Later tonight the 2018 World Series will resume with Game Three at Dodger Stadium. At this point it appears the question is not whether the Red Sox will win the World Series, but whether the Dodgers will win even one game. My guess is no. But we’ll see. Here are some links and notes to check out as the workweek winds down.
Gardner would “love to be back”
Not surprisingly, Brett Gardner recently said he would “love to be back” with the Yankees next season, reports Sean Farrell. “I’m not going to stand here and say that I don’t want to play anymore baseball. My body feels great. I feel healthy. I would love to be back. We’ll sit down and figure that out at the right time,” said Gardner. His contract includes a $12.5M option for next season with a $2M buyout, so the Yankees have a $10.5M decision to make.
Here’s our Gardner season review post. He finished at .236/.322/.368 (90 wRC+) this year but his defense and baserunning still made him a +2 WAR player. As a part-time player who gets maybe 300-350 plate appearances against righties and also plays defense in the late innings, I definitely think Gardner can still be a contributor to a championship caliber team. Left field is a little up in the air for the Yankees. I know they love Gardner and it wouldn’t surprise me to see him back next year, but they have to at least look for an upgrade first, right?
Bollinger, Kontos, Robinson elect free agency
Lefty Ryan Bollinger, righty George Kontos, and outfielder Shane Robinson have all elected free agency, reports Matt Eddy. All three players spent time with the Yankees this season and were later outrighted off the 40-man roster and sent to Triple-A (in Robinson’s case, multiple times), and had the ability to elect free agency after the season. I could totally see the Yankees re-signing Bollinger as a minor league organizational depth arm. Kontos and Robinson figure to look for teams that offer a greater MLB opportunity in 2019.
Bollinger, 27, had two one-day stints with the Yankees as an emergency long man but never did appear in a game. He threw 111.2 innings with a 3.87 ERA (3.46 FIP) for Double-A Trenton and Triple-A Scranton this year. Bollinger spent 2014-17 in independent leagues and Germany before signing with the Yankees last winter. Kontos threw 1.2 scoreless innings in his only appearance in pinstripes this year after coming over from the Indians in a cash trade. Robinson got 54 plate appearances with the Yankees and that was entirely too many. He hit .143/.208/.224 (16 wRC+).
Contreras, Sauer among top NY-Penn League prospects
Contreras, who has added 22 pounds since signing, has a low-90s fastball that touched as high as 96 mph this year. He backs it up with a downer curveball with 11-to-5 break and a promising changeup. He needs to work on finishing his delivery more often in order to drive his entire arsenal down in the zone, where it will be most effective. He also shows advanced pitchability for his age, and he could grow into a little more velocity.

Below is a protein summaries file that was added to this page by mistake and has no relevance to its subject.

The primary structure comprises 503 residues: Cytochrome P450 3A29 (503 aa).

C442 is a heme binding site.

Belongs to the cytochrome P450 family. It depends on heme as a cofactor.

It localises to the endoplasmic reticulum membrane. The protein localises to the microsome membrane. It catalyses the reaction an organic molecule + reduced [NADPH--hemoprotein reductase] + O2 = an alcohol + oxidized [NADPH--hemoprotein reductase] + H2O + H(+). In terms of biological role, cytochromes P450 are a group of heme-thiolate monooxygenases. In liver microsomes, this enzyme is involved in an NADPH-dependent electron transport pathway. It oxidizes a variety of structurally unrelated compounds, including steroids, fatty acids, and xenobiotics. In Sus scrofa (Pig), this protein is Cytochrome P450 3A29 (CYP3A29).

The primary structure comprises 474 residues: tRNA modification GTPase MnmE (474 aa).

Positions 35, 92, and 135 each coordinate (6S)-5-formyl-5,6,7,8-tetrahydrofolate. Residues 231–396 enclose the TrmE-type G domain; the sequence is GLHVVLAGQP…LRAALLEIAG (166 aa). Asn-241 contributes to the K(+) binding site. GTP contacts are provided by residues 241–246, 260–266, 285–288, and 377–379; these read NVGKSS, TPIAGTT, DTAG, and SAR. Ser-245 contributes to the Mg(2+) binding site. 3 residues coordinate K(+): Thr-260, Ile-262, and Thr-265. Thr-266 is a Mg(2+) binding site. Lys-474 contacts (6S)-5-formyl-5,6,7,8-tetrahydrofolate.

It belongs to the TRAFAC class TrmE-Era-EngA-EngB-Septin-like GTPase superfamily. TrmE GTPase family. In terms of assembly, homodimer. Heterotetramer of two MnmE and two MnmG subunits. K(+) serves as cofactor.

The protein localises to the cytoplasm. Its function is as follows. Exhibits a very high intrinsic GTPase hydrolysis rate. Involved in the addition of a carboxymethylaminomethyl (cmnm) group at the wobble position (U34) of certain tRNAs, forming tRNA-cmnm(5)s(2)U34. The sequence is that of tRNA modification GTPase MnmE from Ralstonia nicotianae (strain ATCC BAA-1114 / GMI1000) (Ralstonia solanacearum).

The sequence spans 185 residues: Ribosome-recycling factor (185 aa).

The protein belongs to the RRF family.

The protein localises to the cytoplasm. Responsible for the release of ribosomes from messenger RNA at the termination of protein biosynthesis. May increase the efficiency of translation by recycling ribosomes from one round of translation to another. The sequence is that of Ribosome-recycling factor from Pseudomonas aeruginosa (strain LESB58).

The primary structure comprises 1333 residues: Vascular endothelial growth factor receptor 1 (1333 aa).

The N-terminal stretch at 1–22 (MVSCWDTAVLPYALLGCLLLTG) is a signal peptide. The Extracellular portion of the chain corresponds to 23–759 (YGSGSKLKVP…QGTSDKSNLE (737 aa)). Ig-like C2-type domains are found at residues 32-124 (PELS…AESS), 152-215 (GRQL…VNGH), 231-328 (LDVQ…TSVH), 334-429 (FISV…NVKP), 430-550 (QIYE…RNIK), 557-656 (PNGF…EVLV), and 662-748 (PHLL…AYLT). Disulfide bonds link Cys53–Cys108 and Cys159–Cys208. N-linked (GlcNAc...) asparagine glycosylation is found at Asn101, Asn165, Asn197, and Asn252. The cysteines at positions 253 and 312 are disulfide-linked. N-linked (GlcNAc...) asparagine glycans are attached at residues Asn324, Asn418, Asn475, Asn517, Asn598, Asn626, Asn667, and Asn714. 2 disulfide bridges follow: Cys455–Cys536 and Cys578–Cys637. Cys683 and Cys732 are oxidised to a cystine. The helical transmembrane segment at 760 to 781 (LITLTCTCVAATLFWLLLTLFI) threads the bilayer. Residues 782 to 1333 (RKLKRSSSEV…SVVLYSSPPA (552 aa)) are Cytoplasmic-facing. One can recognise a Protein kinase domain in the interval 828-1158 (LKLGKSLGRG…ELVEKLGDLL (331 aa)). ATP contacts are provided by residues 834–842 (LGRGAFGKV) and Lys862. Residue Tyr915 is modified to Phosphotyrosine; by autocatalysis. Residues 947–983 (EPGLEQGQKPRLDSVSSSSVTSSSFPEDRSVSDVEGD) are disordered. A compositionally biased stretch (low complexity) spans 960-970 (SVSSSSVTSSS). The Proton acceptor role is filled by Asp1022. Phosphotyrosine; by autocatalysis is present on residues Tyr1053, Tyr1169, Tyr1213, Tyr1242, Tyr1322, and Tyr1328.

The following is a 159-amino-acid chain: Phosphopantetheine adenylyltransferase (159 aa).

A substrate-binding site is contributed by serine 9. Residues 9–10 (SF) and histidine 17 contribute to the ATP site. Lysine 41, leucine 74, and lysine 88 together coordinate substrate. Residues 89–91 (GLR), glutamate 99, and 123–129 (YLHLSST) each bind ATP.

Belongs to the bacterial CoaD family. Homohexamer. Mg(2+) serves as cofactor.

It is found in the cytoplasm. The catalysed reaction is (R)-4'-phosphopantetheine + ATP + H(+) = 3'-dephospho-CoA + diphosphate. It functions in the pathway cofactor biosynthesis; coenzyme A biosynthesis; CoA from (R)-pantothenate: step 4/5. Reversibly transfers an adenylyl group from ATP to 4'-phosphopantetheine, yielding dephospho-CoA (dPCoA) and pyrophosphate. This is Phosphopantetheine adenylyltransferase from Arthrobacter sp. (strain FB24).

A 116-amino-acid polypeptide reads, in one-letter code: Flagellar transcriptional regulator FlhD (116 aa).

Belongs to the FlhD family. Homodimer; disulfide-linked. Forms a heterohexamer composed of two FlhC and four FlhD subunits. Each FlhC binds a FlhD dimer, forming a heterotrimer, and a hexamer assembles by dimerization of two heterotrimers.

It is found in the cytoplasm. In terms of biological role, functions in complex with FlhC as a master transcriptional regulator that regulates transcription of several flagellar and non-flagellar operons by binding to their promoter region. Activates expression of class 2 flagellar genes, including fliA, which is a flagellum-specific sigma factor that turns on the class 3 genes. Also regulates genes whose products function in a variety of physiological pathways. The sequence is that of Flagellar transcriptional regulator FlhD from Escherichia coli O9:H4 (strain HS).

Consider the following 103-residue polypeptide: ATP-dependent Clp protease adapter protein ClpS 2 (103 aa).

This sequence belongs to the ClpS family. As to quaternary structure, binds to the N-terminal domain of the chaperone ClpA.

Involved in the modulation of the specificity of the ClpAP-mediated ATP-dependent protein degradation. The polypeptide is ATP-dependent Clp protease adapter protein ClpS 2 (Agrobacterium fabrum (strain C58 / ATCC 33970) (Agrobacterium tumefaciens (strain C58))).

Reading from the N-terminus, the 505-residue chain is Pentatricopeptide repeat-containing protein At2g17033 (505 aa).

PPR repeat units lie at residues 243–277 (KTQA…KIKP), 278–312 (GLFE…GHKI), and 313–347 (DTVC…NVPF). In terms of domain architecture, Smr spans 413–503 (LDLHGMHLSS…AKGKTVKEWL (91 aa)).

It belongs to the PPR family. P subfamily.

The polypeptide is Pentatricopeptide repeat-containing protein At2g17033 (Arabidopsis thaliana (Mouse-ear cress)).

Contreras is one of my favorite prospects in the system right now. He was the top Dominican pitcher available during the 2016-17 international signing period and the Yankees were able to sign him to a $300,000 bonus, their maximum allowed while still dealing with the penalties from their 2014-15 spending free. Love Roansy’s stuff and pitchability. Anyway, RHP Matt Sauer is 13th on the NYPL list. Here’s part of his scouting report:
Sauer’s fastball sits in the low 90s, but he can dial it up to 97 mph when he needs a little extra. His breaking pitch, a curveball, is currently average but has the potential to be a plus offering in the future … While he does feature a good fastball and developing curveball, scouts wonder if he is more of a finished product than many young arms. Sauer has time to hone his command, but the profile reads more as a back-end rotation piece.
In the chat, Justin Coleman (subs. req’d) had some good things to say about RHP Harold Cortijo. “Cortijo shows pitchability and is very athletic. Threw a lot of strikes, low 90’s FB that touches 94. His advanced fastball command is notable, needs to work on the breaker,” he wrote. The just turned 20-year-old Cortijo had a 2.63 ERA (3.29 FIP) with 29.1% strikeouts and 5.8% walks in 51.1 innings with Short Season Staten Island this summer.
Super Two cutoff set at 2.134
According to Jerry Crasnick, the Super Two service time cutoff has been set at two years and 134 days this offseason. (It is more commonly written as 2.134.) A player must be in the top 22% of service time between two and three years to qualify as a Super Two. The cutoff does move around each year but is generally around 2.120. I can’t remember the last time it was as high as 2.134 (that’s good for teams and bad for players). Anyway, that number is set.
The Yankees have one player who qualifies for Super Two this winter and he’s an important one: Luis Severino. Severino is at 2.170 of service time right now. He’s well over the Super Two cutoff. One-hundred-and-seventy-two days of service time counts as a full season, so Severino will miss qualifying for free agency by two days during the 2021-22 offseason. The Yankees kept him in Triple-A juuust long enough in 2016 to push back free agency. Gary Sanchez falls 48 days short of the Super Two cutoff this offseason. He’s closest to the cutoff after Severino.